That will put Fernando Alonso back ahead of Ferrari; the team he has been building will eclipse the performance of the team he left. It will confirm Ferrari's slide and raise a panic about where that slide may end?
Looking at the respective trend curves and the fact that the 2017 cars will be much more reliant on aerodynamics than today's cars, a perennial Ferrari weakness, few in the F1 paddock would bet against that happening.
It is not by accident that Vettel is now in his longest-ever run without a front row start at 22 races, since Singapore last year. The more revealing statistic is that the Singapore 2015 pole was the first for Ferrari since 2012. That speaks of a technical team that simply cannot build a fast enough car and is always playing catch up.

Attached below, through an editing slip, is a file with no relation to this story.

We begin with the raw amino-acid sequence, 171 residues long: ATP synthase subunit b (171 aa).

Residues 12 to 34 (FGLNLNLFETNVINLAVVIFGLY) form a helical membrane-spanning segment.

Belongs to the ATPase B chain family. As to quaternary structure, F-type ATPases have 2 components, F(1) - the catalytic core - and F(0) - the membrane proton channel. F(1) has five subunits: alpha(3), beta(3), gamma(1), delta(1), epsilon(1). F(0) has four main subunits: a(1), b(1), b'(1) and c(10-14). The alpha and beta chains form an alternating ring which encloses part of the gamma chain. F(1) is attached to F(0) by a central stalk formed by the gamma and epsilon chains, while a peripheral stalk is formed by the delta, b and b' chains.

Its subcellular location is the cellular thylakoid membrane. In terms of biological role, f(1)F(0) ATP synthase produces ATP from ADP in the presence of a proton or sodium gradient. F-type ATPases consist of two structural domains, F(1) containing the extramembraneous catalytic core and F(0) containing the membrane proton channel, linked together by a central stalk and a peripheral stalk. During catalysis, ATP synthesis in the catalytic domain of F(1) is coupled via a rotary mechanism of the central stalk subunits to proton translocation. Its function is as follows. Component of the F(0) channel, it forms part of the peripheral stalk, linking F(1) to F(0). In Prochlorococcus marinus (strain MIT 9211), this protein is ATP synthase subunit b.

Vettel will be keeping a close eye on the progress of McLaren, not only as a competitor, but also as a potential life raft should be feel that moving on from Ferrari at the end of 2017 is the right move. Fernando Alonso is likely to want to stay on for 2018 if that long dreamed-of third world championship looks within reach. Vettel and Alonso earn roughly the same amount, around US$40m, but it certainly creates a marketplace.
That said, the signs are that Vettel still believes in the dream he has of Ferrari.
When Jurgen Klopp arrived at Liverpool Football Club, another iconic sports team that plays in red, the German said he wanted to turn the "doubters into believers". He's well on the way to achieving that. Ferrari needs something similar, but history shows it can only happen with strong leadership.
Sources with close knowledge of the situation say it's the moment for Arrivabene to show that, otherwise he may find that the support he enjoys from the echelons in Turin even above Marchionne himself, might evaporate.What do you think? Leave your comment below